The 1961 Zoning Resolution permitted community facility uses in residential districts increased bulk beyond what was available for residential development. Community facility buildings are allowed to have more floor area, can encroach on rear yards, can have a larger building envelope. While the city’s community facility zoning regulations have remained largely unchanged, community facilities have proliferated and are often different today than they were in 1961. These facilities affect the quality of life in many of the city's residential areas and the City has received complaints regarding the location, size, traffic, and parking associated with them. As a response to various community concerns regarding the zoning regulations for community facilities, a study of these issues was released by City Planning in 1993. The study was further refined following the completion of a community facilities parking study. In an effort to respond to some of the recommendations from the study, an application for a zoning text amendment to modify the community facilities regulations of the Zoning Resolution was submitted in 1992 (CEQR No. 92‐621Y). A positive declaration was issued for the initial proposal; however, a number of issues emerged that required further study. Resource limitations precluded City Planning from pursuing the application, and it was subsequently withdrawn. More recently, in consultation with the City Council’s Land Use Committee, City Planning identified some of the most common community concerns relating to ambulatory health care facilities in one and two‐family residential areas, houses of worship that do not provide sufficient parking, and community facilities that obstruct rear yards. City Planning will continue to study the broader range of issues raised in the 1993 study.
The present rules in the Zoning Resolution determine off‐street parking requirements based on the “largest room” of assembly. Using the largest room rule does not control the multi use community facilities and their secondary uses. The parking should be calculated based on the total public assembly occupancy of the building. This will solve multiple public assemblies in multiple rooms. Currently there are no rules for the community facility to provide parking for its own vehicles (vans, buses) or its employees, so they take up street parking.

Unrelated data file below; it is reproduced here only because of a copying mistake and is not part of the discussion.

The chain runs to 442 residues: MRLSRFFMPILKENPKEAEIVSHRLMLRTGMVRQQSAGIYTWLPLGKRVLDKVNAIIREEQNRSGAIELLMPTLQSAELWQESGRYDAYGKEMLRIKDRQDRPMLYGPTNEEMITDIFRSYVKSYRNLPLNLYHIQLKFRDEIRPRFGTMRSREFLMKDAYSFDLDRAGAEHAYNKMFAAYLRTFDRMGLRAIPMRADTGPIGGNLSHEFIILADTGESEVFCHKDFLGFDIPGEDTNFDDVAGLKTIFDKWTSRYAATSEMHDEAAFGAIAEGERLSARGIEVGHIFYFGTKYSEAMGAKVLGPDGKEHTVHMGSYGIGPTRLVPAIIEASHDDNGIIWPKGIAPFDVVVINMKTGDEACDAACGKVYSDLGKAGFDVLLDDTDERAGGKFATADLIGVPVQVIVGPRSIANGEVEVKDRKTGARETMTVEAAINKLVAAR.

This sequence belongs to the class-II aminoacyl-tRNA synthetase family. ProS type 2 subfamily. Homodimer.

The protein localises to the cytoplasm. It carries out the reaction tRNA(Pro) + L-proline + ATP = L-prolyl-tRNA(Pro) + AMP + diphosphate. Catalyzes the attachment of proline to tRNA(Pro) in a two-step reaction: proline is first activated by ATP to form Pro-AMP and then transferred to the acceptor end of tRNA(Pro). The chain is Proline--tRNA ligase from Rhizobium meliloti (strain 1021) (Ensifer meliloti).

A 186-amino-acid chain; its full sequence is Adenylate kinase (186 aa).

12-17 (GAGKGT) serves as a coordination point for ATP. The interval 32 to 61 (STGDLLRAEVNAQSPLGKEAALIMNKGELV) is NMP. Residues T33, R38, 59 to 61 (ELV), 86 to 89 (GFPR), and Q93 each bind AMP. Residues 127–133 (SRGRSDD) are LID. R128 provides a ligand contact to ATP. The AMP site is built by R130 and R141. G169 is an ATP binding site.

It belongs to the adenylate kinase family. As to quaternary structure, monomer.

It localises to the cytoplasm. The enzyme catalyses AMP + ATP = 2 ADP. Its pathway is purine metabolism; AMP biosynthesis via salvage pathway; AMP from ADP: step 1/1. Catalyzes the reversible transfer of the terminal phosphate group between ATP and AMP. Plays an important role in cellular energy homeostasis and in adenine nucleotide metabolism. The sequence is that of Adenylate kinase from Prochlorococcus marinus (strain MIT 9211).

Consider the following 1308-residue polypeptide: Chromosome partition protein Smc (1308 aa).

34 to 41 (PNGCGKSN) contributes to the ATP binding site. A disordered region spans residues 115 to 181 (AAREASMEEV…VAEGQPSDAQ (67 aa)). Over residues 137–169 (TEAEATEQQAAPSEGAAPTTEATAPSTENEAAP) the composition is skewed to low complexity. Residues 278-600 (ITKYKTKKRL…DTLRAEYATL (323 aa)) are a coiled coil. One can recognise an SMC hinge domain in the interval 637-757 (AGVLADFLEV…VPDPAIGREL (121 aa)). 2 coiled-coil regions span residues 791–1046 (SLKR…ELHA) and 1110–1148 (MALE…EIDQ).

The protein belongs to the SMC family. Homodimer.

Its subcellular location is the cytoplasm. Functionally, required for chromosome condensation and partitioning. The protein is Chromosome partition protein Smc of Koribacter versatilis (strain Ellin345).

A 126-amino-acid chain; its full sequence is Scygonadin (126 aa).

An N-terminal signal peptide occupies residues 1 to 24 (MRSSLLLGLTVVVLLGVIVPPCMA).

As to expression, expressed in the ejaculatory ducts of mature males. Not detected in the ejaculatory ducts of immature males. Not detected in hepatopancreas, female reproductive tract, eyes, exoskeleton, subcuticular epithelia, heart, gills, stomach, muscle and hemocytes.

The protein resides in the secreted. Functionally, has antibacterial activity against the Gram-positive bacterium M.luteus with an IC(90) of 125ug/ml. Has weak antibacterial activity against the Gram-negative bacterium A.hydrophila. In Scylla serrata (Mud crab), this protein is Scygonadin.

Potential Impacts of the Proposed Action:
►Neighborhood Character ‐ The character of a neighborhood is established by numerous factors, including land use patterns, the scale of its development, the design of buildings, the presence of notable landmarks, and a variety of other features. There is a potential for neighborhood character impacts as a result of the proposed action.
►Infrastructure ‐ The proposed text amendment could result in development that would affect the demand for water and/or sanitary sewage and stormwater disposal. There is a potential for an infrastructure impact as a result of the proposed action.
►Solid Waste and Sanitation Services ‐ The proposed action may affect demand for solid waste and sanitation services. There is a potential for a solid waste and sanitation services impact as a result of the proposed action.